- Unprojection matrix for the virtual depth camera, to map depth pixels out into camera-aligned 3D space.
- Projection matrix to map lens-corrected color pixels onto the unprojected depth image.
Intrinsic camera calibration, as I explained in a previous post, calculates the projection parameters of a single Kinect camera. This is sufficient to reconstruct color-mapped 3D geometry in a precise physical coordinate system from a single Kinect device. Specifically, after intrinsic calibration, the Kinect reconstructs geometry in camera-fixed Cartesian space. This means that, looking along the Kinect’s viewing direction, the X axis points to the right, the Y axis points up, and the negative Z axis points along the viewing direction (see Figure 1). The measurement unit for this coordinate system is centimeters.
I finally managed to upload a pair of tutorial videos showing how to use the new grid-based intrinsic calibration procedure for the Kinect camera. The procedure made it into the Kinect package at least 1.5 years ago, but somehow I never found the time to explain it properly. Oh well. Here are the videos: Intrinsic Kinect Camera Calibration with Semi-transparent Grid and Intrinsic Kinect Camera Calibration Check.
I’ve already mentioned KeckCAVES‘ involvement in NASA‘s newest Mars mission, the Mars Science Laboratory, in a previous post, but now I have an update. Dawn Sumner, UC Davis‘ member of the Curiosity science team, was interviewed last week for “Onward California,” which I guess is some new system-wide outreach and public relations effort to get the public’s mind off last fall’s “unpleasantries.” Just kidding UC, you know I love you.
Anyway… Dawn decided that the best way to talk about her work on Mars would be to do the interview in the CAVE, showing how our software, particularly Crusta Mars, was used during the planning stages of the mission, specifically landing site selection. I then suggested that it would be really nice to do part of the interview about the rover itself, using a life-size and high-resolution 3D model of the rover. So Dawn went to her contacts at the Jet Propulsion Laboratory, and managed to get us a very detailed 3D model, made of several million polygons and high-resolution textures, to load into the CAVE.
As it so happens, I have a 3D mesh viewer that was able to load and render the model (which came in Alias|Wavefront OBJ format), with some missing features, specifically no specularity and bump mapping. The renderer is fast enough to draw the full, undecimated mesh at sufficient frame rate for immersive display, around 30 frames per second.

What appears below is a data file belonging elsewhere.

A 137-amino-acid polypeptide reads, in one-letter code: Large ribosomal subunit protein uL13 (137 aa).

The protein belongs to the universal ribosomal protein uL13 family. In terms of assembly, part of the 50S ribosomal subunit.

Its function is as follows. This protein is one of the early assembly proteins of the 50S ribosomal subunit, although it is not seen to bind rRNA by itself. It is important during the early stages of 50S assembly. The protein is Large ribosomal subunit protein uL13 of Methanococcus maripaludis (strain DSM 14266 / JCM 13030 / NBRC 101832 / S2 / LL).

The next problem, then, was how to film the beautiful rover model in the CAVE without making it look like garbage, another topic about which I’ve posted before. The film team, from the Department of the 4th Dimension, fortunately was on board, and filmed the interview in several segments, using hand-held and static camera setups.
We have pretty much figured out how to film hand-held video using a secondary head tracker attached to the camera, but static setups where the camera is outside the CAVE, and hence outside the tracking system’s range, always take a lot of trial and error to set up. For good video quality, one has to precisely measure the 3D position of the camera lens relative to the CAVE and then configure that in the CAVE software.
Previously, I used to do that by guesstimating the camera position, entering the values into the configuration file, and then using a Vrui calibration utility to visually judge the setup’s correctness. This involves looking at the image and why it’s wrong, mentally changing the camera position to correct for the wrongness, editing the configuration file, and repeating the whole process until it looks OK. Quite annoying that, especially if there’s an entire film crew sitting in the room checking their watches and rolling their eyes.
After that filming session, I figured that Vrui could use a more interactive way of setting up CAVE filming, a user interface to set up and configure several different filming modes without having to leave a running application. So I added a “filming support” vislet, and to properly test it, filmed myself posing and playing with the Curiosity rover (MSL Design Courtesy NASA/JPL-Caltech):